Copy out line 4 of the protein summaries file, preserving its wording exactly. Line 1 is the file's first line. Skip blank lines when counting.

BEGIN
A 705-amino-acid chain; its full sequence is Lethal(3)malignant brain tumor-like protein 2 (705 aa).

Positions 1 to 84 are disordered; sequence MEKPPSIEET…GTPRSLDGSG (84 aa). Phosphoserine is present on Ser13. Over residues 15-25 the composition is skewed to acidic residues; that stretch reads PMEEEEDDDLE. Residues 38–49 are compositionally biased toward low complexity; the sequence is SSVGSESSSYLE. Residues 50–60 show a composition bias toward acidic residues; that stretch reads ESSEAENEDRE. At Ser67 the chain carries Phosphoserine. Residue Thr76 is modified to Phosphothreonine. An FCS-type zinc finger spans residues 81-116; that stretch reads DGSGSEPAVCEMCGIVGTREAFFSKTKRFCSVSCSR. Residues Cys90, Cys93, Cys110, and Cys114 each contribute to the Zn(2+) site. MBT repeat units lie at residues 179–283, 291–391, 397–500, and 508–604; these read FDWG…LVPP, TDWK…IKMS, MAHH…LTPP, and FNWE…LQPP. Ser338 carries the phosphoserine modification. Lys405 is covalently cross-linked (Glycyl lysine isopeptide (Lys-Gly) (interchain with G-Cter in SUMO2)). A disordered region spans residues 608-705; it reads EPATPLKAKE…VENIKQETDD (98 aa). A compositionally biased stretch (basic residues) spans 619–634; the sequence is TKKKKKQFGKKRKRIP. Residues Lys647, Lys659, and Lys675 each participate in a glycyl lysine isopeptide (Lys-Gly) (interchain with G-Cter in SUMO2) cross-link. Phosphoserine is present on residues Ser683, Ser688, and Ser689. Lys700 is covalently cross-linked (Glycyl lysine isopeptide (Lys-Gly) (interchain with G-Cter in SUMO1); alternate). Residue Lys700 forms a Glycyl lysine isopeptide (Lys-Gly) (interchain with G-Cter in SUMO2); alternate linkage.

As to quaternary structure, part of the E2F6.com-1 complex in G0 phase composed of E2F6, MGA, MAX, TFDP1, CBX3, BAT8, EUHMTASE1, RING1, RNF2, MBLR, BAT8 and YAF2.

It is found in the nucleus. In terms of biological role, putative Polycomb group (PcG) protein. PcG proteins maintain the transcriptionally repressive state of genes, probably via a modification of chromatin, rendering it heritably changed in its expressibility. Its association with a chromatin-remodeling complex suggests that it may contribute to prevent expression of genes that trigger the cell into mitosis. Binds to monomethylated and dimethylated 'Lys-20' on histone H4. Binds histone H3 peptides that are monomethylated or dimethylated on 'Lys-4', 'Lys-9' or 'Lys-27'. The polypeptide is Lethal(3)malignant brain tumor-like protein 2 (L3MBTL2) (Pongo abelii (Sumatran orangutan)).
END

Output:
It is found in the nucleus. In terms of biological role, putative Polycomb group (PcG) protein. PcG proteins maintain the transcriptionally repressive state of genes, probably via a modification of chromatin, rendering it heritably changed in its expressibility. Its association with a chromatin-remodeling complex suggests that it may contribute to prevent expression of genes that trigger the cell into mitosis. Binds to monomethylated and dimethylated 'Lys-20' on histone H4. Binds histone H3 peptides that are monomethylated or dimethylated on 'Lys-4', 'Lys-9' or 'Lys-27'. The polypeptide is Lethal(3)malignant brain tumor-like protein 2 (L3MBTL2) (Pongo abelii (Sumatran orangutan)).